So with all this potential news to choose from - Iran, North Korea, the economy, the nationalization of ABC, the health insurance debate, local issues and corruption on a scale that makes New Orleans jealous, plus many other local and interesting stories - it could be really hard to choose what to talk about. There's just so much rich stuff there, what to choose, what to choose. So what did they talk about the entire hour?

Apparently some guy named Perez Hilton, who is famous for something or other, got into a fight with someone from the Black Eyed Peas, who were last heard from every twelve seconds during the 2004 NBA playoffs.

We're doomed.

Tuesday, June 2, 2009

Huh. I still have a blog. How 'bout that?

It's been a while since I've written anything, and this will be somewhat short. Oh well, life happens.

A few weeks ago I was reading a new book by John Piper called Finally Alive, about what it means to be born again. It was awesome. Then I flew somewhere for work, and left it on the plane. Curses and drat. It's available free online, but something about that just isn't the same, so I'll probably finish it once I get another copy. Anyway, one of the first things that really stood out to me was an observation I don't recall ever making before. Piper asks a really basic question - why must we be born again? Why is that the only way?

Part of the answer he gives is based on this analogy - the severity of the cure is proportional to the severity of the disease. Nobody would undergo radiation therapy for a tummyache, or get your leg amputated for a sore toe. For measures that extreme to even be considered, the disease has to be incredibly dangerous. Bad enough that if these last-resort measures aren't taken, you will die.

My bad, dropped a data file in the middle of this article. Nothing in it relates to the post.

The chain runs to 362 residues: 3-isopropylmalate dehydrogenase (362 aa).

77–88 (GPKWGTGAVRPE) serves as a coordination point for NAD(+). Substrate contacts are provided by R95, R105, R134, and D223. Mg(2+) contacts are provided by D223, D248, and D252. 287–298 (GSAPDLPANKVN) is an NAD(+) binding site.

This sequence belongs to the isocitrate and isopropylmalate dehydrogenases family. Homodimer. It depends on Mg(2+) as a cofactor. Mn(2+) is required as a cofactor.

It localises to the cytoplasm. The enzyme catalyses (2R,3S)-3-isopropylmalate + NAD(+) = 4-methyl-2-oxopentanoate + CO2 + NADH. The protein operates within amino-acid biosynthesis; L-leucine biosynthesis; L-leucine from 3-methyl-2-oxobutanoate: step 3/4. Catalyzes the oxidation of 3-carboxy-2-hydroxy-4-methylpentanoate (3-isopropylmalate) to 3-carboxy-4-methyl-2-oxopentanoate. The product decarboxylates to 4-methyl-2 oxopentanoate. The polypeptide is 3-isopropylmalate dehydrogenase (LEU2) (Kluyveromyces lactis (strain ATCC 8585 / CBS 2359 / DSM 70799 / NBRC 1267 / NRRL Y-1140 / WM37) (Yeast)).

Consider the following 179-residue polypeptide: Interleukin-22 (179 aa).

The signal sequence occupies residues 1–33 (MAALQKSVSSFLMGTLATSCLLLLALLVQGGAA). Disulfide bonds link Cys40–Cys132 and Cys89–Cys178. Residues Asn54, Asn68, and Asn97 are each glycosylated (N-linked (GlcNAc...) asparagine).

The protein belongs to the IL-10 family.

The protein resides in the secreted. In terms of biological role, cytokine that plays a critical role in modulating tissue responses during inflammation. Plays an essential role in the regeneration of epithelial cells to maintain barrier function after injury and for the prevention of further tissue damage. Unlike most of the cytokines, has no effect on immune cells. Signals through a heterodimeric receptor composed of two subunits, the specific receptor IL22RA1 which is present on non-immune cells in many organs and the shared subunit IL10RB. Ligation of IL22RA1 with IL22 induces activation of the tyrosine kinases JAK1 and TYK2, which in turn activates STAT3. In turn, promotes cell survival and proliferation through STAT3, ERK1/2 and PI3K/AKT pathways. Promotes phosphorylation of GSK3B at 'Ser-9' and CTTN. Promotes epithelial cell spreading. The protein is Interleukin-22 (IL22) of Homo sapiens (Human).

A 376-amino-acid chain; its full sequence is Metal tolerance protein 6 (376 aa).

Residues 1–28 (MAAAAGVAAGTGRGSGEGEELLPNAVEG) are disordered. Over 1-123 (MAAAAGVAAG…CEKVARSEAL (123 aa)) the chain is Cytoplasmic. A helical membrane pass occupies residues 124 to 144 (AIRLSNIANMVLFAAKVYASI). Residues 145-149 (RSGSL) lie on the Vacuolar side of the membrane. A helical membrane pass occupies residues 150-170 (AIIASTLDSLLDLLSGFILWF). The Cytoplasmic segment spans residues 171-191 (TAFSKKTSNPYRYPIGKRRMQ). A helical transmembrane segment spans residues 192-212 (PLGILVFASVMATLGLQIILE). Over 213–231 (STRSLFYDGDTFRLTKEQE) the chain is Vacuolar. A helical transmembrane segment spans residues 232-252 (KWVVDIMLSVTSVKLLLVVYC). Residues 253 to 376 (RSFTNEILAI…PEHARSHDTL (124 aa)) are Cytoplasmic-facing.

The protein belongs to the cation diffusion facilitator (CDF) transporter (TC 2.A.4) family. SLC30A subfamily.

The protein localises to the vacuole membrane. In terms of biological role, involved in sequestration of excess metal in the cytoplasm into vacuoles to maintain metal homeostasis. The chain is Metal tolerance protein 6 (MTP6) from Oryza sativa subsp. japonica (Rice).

So consider what that means with regards to regeneration. No other remedy will suffice - we must be born again. We must be completely made new. There is no other way. We cannot just be made better. We can't work really hard and improve. We can't be reformed. The command originally was given to Nicodemus, a Pharisee, in the top percentile of righteous men among the most righteous nation on earth (for what that's worth). Yet even he could not just do better, so that he could stand on account of his own righteousness. No, the only way we can ever be brought into right standing with God, and see the kingdom, is to be born again.

What does that say about how we are before Christ makes us alive? How desperately sinful are we if no reformation could ever be enough, if we must be made completely new? That simple command - "You must be born again" - is about as strong a statement of total depravity as you'll find in scripture (and that's saying something!). If the only possible solution is to be born again, there is truly nothing commendable in us. Truly, salvation is completely of the Lord.